One would think the state of Texas would take this kind of thing a little more seriously, given the state's notoriety for having hosted the worst industrial disaster in US history. That occurred on April 16, 1947. A French cargo ship, the SS Grandcamp, which was carrying 2,300 tons of ammonium nitrate, caught fire as it was docked at the Port of Texas City. That fire led to a massive explosion that destroyed about 1,000 buildings, as well as all of Texas City's firefighting equipment. That latter detail became important because, about 16 hours after the first explosion, a second ship carrying ammonium nitrate blew up and left the city helpless. In all, that industrial accident caused the deaths of 576 people and injured more than 1,000.
The West Fertilizer explosion was less devastating than that one, but it was devastating nonetheless. So far, 15 people are dead, and up to 200 have been injured. In addition, a yet-to-be-determined number of homes and businesses have been badly damaged. It's been a week since the explosion, and many families are still being kept away from their homes, because the situation is still too dangerous. Utility workers are working overtime to turn power back on, and the water quality in town is bad enough that those remaining in town can shower and do laundry, but they're being advised not to drink it.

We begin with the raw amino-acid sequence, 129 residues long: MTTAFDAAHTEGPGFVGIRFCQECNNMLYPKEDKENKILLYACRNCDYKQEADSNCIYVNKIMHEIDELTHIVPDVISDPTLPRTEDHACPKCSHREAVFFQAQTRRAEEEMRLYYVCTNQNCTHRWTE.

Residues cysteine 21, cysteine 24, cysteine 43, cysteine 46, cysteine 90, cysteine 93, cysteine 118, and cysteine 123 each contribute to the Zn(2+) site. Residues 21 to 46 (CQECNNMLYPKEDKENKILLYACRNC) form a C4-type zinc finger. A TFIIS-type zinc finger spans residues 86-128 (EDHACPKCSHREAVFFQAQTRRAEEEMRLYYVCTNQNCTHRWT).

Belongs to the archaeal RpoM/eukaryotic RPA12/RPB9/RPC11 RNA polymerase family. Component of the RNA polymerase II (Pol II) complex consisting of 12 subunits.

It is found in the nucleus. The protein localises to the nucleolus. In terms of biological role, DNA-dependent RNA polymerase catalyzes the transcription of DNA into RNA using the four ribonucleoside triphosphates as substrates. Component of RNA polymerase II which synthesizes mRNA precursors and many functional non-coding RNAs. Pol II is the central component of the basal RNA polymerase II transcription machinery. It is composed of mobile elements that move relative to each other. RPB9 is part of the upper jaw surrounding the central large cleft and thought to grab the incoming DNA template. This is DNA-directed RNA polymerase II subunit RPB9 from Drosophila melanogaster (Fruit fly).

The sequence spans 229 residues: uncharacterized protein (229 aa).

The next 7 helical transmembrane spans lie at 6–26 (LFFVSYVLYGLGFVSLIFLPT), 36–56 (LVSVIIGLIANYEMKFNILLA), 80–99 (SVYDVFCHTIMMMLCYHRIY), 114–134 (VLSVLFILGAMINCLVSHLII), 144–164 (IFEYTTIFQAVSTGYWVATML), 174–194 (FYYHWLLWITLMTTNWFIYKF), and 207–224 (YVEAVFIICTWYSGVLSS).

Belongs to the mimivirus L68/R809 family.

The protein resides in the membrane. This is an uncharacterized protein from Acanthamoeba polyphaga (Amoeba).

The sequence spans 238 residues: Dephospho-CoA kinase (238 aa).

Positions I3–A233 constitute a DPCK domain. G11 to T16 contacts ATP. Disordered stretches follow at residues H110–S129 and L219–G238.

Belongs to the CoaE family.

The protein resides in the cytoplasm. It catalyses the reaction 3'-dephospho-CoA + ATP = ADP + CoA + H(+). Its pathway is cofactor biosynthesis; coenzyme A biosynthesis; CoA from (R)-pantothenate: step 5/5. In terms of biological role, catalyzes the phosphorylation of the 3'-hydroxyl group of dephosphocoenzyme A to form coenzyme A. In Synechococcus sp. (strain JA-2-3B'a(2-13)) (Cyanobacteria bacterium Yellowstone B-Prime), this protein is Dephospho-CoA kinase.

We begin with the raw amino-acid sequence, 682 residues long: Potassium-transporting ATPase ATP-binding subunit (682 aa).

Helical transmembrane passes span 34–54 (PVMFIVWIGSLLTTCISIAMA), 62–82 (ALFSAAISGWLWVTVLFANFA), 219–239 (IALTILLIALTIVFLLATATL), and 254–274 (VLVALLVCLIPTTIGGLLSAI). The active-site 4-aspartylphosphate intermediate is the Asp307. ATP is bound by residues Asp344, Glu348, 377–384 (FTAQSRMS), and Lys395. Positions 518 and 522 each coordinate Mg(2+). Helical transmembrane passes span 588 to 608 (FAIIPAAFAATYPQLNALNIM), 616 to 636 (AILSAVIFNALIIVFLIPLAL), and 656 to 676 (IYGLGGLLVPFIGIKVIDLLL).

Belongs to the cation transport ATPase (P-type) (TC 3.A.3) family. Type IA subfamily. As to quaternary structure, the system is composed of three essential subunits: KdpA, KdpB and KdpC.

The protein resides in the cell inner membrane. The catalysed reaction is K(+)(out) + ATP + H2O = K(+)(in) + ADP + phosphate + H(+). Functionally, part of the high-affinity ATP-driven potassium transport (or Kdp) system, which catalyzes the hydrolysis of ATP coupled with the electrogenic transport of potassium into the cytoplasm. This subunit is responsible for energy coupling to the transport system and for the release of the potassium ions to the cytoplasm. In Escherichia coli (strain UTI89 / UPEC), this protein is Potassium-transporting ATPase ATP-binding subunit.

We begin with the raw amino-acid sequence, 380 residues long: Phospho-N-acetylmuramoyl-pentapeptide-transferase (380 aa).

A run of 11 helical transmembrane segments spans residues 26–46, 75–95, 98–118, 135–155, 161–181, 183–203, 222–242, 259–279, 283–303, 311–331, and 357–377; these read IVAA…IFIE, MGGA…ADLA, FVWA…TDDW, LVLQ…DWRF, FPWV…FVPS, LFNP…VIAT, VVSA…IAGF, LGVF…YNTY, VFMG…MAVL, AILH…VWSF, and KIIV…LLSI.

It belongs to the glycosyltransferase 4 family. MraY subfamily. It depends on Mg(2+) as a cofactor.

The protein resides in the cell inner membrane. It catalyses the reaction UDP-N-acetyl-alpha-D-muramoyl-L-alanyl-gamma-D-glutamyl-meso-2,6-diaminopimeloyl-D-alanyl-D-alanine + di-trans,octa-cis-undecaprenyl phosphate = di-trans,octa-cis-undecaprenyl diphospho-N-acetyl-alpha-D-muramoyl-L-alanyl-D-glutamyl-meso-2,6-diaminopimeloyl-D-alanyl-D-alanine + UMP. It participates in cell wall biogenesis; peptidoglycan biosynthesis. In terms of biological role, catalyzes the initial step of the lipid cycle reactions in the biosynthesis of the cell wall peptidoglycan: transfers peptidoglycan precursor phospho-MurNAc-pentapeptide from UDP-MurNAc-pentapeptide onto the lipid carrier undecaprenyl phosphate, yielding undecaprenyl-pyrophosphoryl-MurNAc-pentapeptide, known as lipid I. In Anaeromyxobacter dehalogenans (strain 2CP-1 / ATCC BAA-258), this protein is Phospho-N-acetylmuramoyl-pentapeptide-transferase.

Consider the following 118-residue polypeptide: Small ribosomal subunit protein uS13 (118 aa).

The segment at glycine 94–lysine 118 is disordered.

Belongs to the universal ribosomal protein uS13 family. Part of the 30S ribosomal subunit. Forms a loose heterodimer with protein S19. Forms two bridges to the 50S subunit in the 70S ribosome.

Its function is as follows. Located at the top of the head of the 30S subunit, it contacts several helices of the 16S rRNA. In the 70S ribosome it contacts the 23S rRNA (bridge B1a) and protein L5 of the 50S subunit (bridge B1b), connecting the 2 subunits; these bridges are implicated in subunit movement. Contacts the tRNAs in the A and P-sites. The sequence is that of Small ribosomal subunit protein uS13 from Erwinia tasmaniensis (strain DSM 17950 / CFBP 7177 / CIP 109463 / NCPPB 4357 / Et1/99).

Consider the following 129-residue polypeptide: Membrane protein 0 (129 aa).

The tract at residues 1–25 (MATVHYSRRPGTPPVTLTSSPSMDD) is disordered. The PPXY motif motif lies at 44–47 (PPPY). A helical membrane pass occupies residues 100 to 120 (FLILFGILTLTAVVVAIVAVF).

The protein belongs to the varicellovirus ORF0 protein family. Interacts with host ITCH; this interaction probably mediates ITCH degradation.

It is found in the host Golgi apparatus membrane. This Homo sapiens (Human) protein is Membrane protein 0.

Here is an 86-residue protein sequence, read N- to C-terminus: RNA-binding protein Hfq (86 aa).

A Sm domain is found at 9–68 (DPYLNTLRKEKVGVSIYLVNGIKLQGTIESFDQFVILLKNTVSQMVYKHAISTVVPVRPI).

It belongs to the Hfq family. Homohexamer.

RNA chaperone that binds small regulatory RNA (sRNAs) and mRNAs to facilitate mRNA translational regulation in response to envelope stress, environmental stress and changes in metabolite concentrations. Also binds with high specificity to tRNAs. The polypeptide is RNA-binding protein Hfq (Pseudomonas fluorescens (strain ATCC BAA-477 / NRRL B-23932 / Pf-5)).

What led to an explosion so powerful that it led to a crater that was 10 feet deep and 93 feet wide in the virtual center of a quiet small town was benign neglect for many years on the parts of the federal and, especially, state governments. But more than that, it's a product of the right wing mindset that's taken over many governments, in which we can't do anything that might inconvenience a company because they might not make tons of money and throw everyone a few crumbs in gratitude.
Left to their own devices, most companies will be good citizens and not do things that hurt their communities. But there is a large subset of companies who only care about profit, who don't care how they make it, and who don't care about the rules. And the bastardized concept of "free market" that the right wingers who dominate the current Republican Party believe in is more than happy to help them, by removing all "barriers" to maximizing profits, which means "deregulation."